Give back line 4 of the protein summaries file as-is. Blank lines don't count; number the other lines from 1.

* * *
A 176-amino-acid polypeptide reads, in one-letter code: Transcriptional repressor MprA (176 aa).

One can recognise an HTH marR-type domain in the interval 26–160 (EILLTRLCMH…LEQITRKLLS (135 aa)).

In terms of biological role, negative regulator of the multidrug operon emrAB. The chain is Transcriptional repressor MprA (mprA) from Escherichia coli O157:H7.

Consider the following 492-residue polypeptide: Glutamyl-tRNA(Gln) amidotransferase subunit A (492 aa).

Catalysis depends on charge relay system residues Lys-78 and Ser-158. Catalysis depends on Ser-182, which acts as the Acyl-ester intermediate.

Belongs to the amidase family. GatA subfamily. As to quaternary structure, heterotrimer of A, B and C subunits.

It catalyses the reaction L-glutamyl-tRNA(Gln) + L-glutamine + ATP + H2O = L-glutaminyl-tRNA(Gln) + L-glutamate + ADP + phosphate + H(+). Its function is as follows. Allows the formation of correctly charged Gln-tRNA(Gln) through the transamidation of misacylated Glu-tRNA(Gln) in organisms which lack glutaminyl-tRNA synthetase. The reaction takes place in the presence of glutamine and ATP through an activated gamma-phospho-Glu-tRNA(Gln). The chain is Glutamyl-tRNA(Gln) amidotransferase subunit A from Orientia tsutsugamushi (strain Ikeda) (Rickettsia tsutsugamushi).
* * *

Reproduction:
Consider the following 492-residue polypeptide: Glutamyl-tRNA(Gln) amidotransferase subunit A (492 aa).